Kenya: Basic counselling training helps deal with trauma
14 September 2009

JRS trains refugees in many projects in counselling skills, including in Kakuma refugee camp, Kenya. (Sophie Vodvarka/JRS)
"Many participants were amazed to learn that counselling also helps us deal with our own problems and live our lives positively which in turn is important in order to help the client."
Nairobi, 14 September 2009 — JRS Kenya organised a five day training in basic counseling skills in Nairobi September from 14 - 18, 2009. Fourteen refugees from Ethiopia, Somali, Rwanda, Burundi and the Democratic Republic of Congo (DRC) participated.

Fourteen refugees from Ethiopia, Somali, Rwanda, Burundi and the Democratic Republic of Congo (DRC) participated. The training was facilitated by two trainers from the Amani Counselling Training Institute whose mission it is to contribute by its activities to the psychological and emotional well-being of the communities in Kenya and the region. Eight JRS staff members and four social workers from the parishes where JRS works in Nairobi also attended the training.

The training covered various issues like self-awareness, trauma, stress-management, grief and loss and introduced us to the attitudes and qualities of an effective counsellor, various counselling, listening and responding skills and the counselling process in general. Among others, it also touched upon ethical issues in counselling. Participants were motivated and contributed equally to the lively discussions.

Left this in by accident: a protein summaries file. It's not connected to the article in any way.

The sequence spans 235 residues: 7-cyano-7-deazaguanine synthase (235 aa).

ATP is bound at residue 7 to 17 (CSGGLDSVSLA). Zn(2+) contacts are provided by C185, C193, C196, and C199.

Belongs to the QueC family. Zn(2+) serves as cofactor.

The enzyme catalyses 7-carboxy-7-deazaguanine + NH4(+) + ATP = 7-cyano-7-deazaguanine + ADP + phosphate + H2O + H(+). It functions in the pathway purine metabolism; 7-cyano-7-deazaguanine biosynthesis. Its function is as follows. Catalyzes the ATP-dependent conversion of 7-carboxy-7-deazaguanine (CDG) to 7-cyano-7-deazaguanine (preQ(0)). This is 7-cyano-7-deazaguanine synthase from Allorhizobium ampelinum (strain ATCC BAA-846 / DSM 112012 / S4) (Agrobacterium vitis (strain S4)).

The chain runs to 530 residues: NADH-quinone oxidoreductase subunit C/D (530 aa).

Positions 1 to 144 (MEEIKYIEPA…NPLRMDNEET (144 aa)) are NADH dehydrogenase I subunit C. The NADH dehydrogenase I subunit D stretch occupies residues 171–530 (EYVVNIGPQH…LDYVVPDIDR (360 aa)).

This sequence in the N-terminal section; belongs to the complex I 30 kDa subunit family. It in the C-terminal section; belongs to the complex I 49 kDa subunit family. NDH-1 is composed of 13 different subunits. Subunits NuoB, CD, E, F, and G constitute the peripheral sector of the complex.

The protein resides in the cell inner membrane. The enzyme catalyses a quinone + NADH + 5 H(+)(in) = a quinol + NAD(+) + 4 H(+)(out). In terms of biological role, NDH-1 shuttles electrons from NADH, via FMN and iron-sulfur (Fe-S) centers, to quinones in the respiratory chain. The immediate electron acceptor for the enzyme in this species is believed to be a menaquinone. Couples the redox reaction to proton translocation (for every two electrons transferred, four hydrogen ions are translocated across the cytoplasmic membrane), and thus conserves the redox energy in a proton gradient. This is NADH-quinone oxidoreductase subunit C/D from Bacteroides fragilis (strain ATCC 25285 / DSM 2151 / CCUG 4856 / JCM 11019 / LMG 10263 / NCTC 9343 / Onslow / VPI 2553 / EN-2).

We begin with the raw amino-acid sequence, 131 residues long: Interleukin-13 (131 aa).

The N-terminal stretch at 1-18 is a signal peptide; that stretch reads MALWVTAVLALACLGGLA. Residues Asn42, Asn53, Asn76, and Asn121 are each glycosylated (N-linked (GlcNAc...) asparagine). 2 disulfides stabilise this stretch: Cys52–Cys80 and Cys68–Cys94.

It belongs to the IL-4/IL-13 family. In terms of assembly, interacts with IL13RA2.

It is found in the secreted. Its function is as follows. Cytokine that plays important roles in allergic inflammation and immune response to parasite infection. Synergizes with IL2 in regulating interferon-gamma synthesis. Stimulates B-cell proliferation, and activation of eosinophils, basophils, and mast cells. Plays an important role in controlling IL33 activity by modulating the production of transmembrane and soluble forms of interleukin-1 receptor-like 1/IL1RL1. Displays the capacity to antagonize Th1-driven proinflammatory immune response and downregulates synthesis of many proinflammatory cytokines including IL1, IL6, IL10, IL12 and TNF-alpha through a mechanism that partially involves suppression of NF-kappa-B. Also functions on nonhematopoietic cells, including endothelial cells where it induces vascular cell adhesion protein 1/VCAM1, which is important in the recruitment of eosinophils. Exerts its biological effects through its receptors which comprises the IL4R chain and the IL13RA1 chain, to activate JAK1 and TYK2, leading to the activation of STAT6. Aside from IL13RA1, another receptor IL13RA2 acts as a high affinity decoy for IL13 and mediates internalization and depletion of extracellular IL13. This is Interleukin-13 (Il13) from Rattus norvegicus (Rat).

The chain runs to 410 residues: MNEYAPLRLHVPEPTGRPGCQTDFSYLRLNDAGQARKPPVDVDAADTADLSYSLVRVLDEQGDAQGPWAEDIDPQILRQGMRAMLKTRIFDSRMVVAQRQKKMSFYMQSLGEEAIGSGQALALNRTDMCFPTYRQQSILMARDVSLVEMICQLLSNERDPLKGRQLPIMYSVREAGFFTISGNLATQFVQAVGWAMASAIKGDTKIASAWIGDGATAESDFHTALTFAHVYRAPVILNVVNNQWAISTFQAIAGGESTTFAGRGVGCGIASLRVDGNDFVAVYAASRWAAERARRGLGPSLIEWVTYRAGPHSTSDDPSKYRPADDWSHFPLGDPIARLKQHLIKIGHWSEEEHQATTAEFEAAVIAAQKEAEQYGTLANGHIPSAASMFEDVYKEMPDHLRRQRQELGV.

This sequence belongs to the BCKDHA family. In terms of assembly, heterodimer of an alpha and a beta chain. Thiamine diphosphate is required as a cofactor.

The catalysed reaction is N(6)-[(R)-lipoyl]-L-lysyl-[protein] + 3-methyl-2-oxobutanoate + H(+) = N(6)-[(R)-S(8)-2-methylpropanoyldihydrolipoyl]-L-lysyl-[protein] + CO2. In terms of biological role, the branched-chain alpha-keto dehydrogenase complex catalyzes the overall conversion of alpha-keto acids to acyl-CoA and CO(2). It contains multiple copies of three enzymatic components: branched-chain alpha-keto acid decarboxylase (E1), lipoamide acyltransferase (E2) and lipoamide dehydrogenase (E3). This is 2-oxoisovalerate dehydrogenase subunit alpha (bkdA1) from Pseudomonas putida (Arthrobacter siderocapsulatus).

Helping yourself to help others

"Personally, I was happy to take part in this program as it will give me the skills to help my community and other fellow refugees who experience trauma, sorrow and grief because of the war in our home countries, the loss of our loved ones and our belongings. Many participants were amazed to learn that counseling also helps us deal with our own problems and live our lives positively which in turn is important in order to help the client," said Allan Kasangandjo, a participant from the Democratic Republic of Congo.  

"I would like to thank JRS for providing such a helpful training at a time when many people who have difficulties dealing with the experiences of their flight and making a living in Nairobi, knock on the door of JRS. I also thank the donors who provided the funds for this training, hoping that they may continue to support us so that we can acquire more skills which help us deal with our situation. Finally I would like to thank the Amani Counselling Training Institute for their availability and for sharing their knowledge with us," said Kasangandjo. 







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